As the election rolls closer, we are still stuck pondering the question of which candidate would better fit the role of President. In terms of what we have discussed in class, I think it is clear that in order to justify Donald Trump’s running for President, we need to compare his character to that of the original character desired by the founders, who created the position. In class, I explicitly recall stating the fact that one of the goals of the Federalists when pushing to get the Constitution ratified was to be to deter demagogues from achieving power in the United States. A demagogue, as defined by Merriam-Webster Dictionary, is “a political leader who tries to get support by making false claims and promises and using arguments based on emotion rather than reason.” Some notable modern demagogues could be identified as Adolf Hitler, Benito Mussolini, Josef Stalin, and Marcus Garvey, to give a few commonly known examples. Now, the endgames of demagogues are not always bad, like we saw with Garvey, who tried to develop a larger sense of pride in black people, by encouraging them to resettle in Africa and be self-sufficient. However, the application of demagoguery commonly leaves negative experiences, opposed to positive ones, i.e Hitler and Stalin. The importance of these men lies in the comparisons that people often make with Donald Trump, modernly.
Megan Garber, in her article What We Talk About When We Talk About ‘Demagogues,’ lists some things that are connoted with “demagogue.” The section of her writing that I found the most interesting was her explaining how Trump gaining power would be exactly what Aristotle feared, when organized democracy was in its early stages. Both in class and in Garber’s article, Alexander Hamilton’s fear of a leader using demagoguery to feed off of the people and destroy democracy. Garber quotes Hamilton: “Of those men who have overturned the liberty of republics, the greatest number have begun their career by playing an obsequious court to the people, commencing demagogues and ending tyrants.” I find this quote to be important in determining whether or not Donald Trump is a true demagogue.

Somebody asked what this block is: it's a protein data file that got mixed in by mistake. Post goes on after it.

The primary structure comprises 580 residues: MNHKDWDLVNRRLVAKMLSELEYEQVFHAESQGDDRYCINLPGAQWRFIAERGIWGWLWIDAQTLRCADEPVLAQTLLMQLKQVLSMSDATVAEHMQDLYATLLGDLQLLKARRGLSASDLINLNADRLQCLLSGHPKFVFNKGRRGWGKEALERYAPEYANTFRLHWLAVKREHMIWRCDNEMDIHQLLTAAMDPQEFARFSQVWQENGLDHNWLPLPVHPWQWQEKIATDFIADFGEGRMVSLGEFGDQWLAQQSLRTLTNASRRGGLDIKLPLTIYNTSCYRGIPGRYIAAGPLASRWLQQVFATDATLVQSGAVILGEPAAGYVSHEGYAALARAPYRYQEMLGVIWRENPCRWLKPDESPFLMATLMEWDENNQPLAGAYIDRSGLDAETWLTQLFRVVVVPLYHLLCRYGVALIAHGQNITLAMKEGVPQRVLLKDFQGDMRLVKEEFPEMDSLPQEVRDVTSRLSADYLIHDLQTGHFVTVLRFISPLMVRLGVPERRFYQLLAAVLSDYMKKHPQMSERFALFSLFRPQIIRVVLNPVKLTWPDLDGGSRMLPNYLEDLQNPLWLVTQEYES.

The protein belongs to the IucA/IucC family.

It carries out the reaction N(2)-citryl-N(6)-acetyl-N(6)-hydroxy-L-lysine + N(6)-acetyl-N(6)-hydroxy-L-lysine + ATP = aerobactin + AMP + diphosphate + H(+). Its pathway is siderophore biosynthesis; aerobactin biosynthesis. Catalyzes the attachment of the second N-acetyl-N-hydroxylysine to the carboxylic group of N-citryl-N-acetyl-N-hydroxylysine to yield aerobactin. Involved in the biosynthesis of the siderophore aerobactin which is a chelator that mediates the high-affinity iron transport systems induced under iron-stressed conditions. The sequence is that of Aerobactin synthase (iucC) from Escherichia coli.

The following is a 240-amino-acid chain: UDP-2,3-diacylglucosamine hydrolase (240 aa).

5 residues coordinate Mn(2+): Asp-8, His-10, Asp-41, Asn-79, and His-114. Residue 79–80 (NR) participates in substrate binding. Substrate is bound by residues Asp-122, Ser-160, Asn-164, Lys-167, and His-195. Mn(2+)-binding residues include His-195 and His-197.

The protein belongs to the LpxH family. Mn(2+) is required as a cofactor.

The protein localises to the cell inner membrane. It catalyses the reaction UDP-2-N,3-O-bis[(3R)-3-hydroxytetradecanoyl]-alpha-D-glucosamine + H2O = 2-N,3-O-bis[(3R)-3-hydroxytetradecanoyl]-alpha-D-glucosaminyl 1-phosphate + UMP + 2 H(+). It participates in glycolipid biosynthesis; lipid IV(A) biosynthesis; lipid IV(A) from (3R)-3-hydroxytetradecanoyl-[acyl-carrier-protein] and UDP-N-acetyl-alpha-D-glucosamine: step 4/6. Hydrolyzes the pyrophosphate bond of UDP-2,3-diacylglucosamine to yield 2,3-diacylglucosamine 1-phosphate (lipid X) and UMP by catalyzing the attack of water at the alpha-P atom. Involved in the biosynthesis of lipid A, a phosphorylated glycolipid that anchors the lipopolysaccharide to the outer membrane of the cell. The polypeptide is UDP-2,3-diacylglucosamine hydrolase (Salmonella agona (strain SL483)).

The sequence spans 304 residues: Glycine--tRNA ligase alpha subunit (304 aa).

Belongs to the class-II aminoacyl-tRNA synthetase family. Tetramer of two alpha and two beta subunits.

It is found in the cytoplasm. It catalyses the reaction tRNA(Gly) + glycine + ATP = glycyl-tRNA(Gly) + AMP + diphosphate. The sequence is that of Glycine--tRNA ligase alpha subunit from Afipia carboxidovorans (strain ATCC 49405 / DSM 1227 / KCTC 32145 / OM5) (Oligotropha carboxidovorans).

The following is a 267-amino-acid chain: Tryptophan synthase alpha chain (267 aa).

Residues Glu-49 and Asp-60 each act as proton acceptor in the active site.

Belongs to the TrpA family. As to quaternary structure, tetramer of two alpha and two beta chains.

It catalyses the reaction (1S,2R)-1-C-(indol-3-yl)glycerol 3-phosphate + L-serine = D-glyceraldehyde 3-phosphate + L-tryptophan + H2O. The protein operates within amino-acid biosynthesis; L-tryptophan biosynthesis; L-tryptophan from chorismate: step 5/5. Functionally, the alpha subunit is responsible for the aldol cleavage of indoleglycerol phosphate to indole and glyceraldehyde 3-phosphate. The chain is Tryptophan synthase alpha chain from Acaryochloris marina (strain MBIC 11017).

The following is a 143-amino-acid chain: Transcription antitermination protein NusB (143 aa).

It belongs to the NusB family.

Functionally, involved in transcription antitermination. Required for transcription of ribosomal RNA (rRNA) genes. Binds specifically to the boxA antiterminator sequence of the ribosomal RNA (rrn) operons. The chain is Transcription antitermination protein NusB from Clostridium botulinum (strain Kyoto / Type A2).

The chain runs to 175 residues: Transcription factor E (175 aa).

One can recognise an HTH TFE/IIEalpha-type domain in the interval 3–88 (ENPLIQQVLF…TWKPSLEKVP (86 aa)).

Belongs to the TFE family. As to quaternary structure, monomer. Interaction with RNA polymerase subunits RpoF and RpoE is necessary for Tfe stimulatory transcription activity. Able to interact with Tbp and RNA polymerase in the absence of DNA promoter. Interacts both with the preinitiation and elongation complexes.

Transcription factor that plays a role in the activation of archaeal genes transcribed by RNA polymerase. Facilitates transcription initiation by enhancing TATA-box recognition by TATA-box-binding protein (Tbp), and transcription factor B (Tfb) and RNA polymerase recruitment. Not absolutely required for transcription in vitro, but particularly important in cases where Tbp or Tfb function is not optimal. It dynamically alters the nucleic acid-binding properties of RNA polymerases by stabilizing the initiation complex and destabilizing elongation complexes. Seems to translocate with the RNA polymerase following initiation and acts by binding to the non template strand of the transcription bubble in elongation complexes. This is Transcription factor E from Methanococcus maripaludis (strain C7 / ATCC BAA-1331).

Trump, without question, has used mass appeals of emotion throughout his campaign. His emotional appeals have ranged from lack of national security, weakness in our own country, the problems surrounding a “foreign” religion (I use the word “foreign” loosely, because people fear Islam as it is not what their used to), or even to further criticizes the mishandling of information from the opposing candidate. He is the uniting the people on the grounds of nationalistic appeals. However, I believe it will be until Trump takes the Presidential office that we will be fully able to judge his level of demagoguery. If Trump does end up in office and bans everybody who isn’t white and Christian from the United States, he will pass the demagogue check. But, for now, he has yet to have an opportunity to enact his master plans. So, for the time being, Donald Trump is only partly demagogue.
 Merriam-Webster, “Dictionary: demagogue,” Merriam-Webster, 2016, http://www.merriam-webster.com/dictionary/demagogue?utm_campaign=sd&utm_medium=serp&utm_source=jsonld.
 Megan Garber, “What We Talk About When We Talk About ‘Demagogues’,” The Atlantic, 10 December 2015, http://www.theatlantic.com/entertainment/archive/2015/12/what-we-talk-about-when-we-talk-about-demagogues/419514/.